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Real Estate Investment Trusts

Northern Property is Cheap Again

By Roger S. Conrad, on Sep. 19, 2014

The disparity in recent dividend growth explains much of this valuation gap.

In response to worries about a potential increase in borrowing rates and overbuilding in key markets, many Canadian REITs have reined in their dividend growth. Of the 14 names in our table, only six have hiked their payouts over the past 12 months.

Meanwhile, another half dozen have departed from their established schedule of dividend increases:

  • Dream Office REIT;
  • Dundee Industrial Real Estate Investment Trust (TSX: DIR-U, OTC: DREUF);
  • H&R Real Estate Investment Trust (TSX: HR-U, OTC: HRUFF);
  • InterRent Real Estate Investment Trust (TSX: IIP-U, OTC: IIPZF);
  • Morguard Real Estate Investment Trust (TSX: MRT-U, OTC: MGRUF); and
  • RioCan Real Estate Investment Trust (TSX: REI-U, OTC: RIOCF).

In contrast, the Bloomberg North American REIT Index’s 12 largest members have raised their dividends by an average of 15.2 percent over the past month—10 times the growth that the 14 Canadian REITs in our table have delivered.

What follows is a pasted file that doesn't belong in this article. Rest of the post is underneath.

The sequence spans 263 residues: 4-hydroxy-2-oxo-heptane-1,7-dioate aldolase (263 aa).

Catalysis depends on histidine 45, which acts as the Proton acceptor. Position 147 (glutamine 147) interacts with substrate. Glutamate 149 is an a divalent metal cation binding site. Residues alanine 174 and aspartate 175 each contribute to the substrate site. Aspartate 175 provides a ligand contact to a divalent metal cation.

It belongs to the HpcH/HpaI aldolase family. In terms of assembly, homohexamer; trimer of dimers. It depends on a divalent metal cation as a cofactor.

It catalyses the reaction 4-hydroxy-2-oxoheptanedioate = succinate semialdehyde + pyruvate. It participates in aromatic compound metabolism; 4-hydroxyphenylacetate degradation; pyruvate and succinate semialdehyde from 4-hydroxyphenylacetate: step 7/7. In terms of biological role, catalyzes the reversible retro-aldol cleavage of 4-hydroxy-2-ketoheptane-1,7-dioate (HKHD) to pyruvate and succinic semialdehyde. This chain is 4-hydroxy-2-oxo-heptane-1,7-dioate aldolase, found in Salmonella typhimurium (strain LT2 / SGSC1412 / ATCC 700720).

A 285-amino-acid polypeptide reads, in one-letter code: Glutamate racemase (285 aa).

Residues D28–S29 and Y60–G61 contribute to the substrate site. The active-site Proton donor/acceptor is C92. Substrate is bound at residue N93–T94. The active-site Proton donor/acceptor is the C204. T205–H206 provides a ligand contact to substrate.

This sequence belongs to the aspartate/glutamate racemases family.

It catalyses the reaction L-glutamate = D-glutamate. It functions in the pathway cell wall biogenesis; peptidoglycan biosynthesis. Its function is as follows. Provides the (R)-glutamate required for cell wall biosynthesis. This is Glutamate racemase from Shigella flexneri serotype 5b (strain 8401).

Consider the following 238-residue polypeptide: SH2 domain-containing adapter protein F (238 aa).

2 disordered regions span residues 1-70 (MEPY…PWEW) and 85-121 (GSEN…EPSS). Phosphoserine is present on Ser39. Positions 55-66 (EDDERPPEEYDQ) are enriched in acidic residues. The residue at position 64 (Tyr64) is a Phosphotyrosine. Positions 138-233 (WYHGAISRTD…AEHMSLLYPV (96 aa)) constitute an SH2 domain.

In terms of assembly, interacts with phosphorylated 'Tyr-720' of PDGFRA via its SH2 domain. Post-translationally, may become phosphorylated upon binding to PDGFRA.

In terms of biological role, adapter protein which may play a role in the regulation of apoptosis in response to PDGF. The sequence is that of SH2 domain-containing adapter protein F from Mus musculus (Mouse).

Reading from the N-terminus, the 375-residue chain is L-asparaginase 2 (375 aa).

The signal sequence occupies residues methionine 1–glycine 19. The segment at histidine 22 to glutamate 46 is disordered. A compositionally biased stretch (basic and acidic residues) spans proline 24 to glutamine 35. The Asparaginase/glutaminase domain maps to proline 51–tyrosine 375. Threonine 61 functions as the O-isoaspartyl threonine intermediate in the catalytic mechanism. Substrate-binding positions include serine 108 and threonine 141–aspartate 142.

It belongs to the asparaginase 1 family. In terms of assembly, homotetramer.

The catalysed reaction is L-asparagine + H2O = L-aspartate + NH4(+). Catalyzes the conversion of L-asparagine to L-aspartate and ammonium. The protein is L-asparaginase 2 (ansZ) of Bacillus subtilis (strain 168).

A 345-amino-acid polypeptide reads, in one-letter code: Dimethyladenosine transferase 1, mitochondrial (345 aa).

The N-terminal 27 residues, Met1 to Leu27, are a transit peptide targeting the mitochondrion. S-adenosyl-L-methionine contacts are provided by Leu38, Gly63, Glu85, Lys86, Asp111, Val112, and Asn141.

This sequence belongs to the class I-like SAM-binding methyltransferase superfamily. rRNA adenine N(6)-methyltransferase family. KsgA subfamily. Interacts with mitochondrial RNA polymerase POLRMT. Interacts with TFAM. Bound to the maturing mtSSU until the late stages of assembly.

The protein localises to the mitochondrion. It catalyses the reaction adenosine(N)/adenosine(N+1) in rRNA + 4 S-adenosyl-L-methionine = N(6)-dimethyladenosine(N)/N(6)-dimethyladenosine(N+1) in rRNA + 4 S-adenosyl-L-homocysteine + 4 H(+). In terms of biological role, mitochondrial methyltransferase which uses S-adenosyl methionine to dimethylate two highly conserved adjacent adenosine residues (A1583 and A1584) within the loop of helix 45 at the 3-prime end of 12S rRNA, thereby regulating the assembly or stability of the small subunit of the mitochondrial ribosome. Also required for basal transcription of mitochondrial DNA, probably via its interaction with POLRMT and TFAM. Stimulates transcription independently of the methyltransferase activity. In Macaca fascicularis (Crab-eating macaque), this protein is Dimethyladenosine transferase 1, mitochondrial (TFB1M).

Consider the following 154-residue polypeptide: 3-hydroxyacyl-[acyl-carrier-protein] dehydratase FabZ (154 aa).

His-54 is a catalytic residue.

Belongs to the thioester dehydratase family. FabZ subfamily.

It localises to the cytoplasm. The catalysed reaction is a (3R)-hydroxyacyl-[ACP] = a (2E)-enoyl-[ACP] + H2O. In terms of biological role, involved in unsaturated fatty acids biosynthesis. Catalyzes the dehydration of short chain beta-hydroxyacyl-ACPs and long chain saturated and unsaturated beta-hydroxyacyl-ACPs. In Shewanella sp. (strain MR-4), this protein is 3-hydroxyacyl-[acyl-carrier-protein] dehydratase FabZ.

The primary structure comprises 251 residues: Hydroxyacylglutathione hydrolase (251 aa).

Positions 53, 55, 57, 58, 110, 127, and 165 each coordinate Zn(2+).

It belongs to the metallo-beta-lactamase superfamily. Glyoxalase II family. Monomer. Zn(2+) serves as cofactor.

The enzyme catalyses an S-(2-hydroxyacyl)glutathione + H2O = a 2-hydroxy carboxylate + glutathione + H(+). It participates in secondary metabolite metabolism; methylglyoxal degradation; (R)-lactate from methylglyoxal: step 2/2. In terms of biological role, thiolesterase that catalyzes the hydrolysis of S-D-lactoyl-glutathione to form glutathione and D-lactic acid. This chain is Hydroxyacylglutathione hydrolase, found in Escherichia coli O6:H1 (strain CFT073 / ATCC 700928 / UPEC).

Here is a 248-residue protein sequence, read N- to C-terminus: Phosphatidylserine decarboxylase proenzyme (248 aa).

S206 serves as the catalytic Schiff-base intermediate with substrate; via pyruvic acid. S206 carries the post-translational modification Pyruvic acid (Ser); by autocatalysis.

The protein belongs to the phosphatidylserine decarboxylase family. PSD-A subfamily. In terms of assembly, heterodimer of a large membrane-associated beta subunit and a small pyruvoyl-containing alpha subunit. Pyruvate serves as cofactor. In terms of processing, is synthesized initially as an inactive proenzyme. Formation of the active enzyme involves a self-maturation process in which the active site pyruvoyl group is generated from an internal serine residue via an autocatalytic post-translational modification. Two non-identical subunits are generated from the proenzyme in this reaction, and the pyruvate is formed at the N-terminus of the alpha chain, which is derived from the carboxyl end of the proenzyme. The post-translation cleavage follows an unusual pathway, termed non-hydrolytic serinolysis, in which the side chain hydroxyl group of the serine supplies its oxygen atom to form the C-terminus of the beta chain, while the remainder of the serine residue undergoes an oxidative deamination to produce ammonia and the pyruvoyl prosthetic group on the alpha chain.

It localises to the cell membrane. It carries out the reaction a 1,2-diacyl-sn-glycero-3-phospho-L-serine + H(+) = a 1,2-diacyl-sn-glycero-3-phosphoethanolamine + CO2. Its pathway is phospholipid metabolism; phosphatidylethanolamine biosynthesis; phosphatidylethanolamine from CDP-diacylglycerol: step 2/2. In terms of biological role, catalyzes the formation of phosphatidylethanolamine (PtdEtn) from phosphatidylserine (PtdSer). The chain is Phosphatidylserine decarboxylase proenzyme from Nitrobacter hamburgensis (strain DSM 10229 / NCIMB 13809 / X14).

(Click table to enlarge.)BBREIT Table

This divergence in dividend growth goes a long way toward explaining why the Bloomberg North American REIT Index has generated a total return of 14.5 percent over the past year and the 14 Canadian REITs have averaged an 8.1 percent gain.

But more than half the US REITs in our table slashed their dividends at least once during the 2007-09 real estate bust and financial crisis. In contrast, only two of the Canadian REITs we cover cut their payouts during this trying period:

  • H&R REIT reduced its dividend while scrambling to finances The Bow office building in downtown Calgary. The property owner has subsequently restored its payout to pre-crash levels.
  • InterRent REIT, which went public in February 2007 and embarked on a major expansion effort just before the crisis hit, has yet to match its former payout.

The other Canadian REITs in our table rode out the downturn with aplomb, thanks to their focus on high-quality properties and tenants. From 2010 to 2013, these names used their low cost of capital to fund accretive acquisitions.

Since slowing their dividend growth rates, Canadian REITs have been more judicious in accessing the capital markets and acquiring assets. These names have continued to grow their funds from operations, albeit at a less robust rate and with a greater contribution from cost reductions.

During second-quarter earnings calls, management teams emphasized their self-help efforts to boost margins and protect against weak market conditions. Canadian REITs continue to high-grade their portfolios, divesting noncore assets and using the proceeds to acquire properties that show more promise.

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